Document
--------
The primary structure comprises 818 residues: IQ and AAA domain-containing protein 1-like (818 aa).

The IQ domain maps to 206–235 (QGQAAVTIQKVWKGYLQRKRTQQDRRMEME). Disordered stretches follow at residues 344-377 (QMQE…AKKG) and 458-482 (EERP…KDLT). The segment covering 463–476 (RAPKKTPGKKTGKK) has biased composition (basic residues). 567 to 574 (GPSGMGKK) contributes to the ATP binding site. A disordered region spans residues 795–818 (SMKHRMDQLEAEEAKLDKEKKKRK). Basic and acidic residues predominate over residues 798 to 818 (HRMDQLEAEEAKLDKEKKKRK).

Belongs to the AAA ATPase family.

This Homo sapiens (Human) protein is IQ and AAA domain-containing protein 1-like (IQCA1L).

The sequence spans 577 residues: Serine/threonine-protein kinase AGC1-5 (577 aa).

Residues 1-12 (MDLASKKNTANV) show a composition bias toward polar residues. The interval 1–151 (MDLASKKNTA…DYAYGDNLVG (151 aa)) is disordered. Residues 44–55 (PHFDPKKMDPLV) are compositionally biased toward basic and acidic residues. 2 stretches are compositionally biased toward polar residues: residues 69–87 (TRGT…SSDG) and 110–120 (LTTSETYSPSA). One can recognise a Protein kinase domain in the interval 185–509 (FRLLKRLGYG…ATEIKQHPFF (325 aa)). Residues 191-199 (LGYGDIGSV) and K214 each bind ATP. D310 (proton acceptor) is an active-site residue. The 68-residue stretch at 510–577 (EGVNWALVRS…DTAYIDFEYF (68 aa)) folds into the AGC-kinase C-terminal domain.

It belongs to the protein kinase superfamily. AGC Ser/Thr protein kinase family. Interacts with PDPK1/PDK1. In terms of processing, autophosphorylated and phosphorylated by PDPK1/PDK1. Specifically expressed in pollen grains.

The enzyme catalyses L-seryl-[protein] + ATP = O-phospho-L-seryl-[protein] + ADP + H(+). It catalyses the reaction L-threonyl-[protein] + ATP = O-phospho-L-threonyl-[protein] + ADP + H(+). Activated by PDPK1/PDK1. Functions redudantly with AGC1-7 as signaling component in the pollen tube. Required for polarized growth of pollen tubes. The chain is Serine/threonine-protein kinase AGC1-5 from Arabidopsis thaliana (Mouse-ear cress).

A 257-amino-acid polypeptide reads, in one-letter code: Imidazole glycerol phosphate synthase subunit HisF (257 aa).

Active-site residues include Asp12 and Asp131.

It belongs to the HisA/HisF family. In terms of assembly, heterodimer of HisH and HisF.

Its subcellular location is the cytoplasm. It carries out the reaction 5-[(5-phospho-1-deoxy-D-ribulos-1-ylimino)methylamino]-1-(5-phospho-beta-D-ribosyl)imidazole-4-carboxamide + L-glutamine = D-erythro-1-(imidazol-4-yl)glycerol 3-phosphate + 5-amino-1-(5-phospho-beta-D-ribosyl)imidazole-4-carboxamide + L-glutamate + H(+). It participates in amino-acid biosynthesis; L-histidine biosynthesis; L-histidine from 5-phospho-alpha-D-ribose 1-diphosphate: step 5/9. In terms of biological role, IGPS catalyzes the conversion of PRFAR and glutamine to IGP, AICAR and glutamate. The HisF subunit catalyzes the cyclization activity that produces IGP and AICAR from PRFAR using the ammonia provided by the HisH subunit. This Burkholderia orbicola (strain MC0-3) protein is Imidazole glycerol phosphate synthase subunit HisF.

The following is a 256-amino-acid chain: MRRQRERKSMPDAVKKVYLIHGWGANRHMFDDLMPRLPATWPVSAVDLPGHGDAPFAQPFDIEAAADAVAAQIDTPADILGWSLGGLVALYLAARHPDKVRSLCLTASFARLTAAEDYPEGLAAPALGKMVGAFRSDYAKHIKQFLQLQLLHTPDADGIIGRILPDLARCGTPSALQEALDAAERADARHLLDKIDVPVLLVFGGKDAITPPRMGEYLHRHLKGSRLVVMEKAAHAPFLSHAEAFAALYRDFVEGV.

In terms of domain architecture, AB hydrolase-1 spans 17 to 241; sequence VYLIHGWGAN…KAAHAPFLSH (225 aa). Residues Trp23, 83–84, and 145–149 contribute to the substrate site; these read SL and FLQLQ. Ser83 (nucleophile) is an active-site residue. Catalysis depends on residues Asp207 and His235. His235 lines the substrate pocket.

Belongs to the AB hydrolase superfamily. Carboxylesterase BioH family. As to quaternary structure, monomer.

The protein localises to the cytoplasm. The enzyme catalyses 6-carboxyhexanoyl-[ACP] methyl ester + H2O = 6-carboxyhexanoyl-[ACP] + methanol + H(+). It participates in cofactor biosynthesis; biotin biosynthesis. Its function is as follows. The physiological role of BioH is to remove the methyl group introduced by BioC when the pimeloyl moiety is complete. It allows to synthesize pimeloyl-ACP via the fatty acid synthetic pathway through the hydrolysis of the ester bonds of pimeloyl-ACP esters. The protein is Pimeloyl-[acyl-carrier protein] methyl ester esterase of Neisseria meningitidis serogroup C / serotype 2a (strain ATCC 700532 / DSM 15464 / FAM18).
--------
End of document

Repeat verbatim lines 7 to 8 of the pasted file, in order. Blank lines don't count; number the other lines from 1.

It belongs to the protein kinase superfamily. AGC Ser/Thr protein kinase family. Interacts with PDPK1/PDK1. In terms of processing, autophosphorylated and phosphorylated by PDPK1/PDK1. Specifically expressed in pollen grains.

The enzyme catalyses L-seryl-[protein] + ATP = O-phospho-L-seryl-[protein] + ADP + H(+). It catalyses the reaction L-threonyl-[protein] + ATP = O-phospho-L-threonyl-[protein] + ADP + H(+). Activated by PDPK1/PDK1. Functions redudantly with AGC1-7 as signaling component in the pollen tube. Required for polarized growth of pollen tubes. The chain is Serine/threonine-protein kinase AGC1-5 from Arabidopsis thaliana (Mouse-ear cress).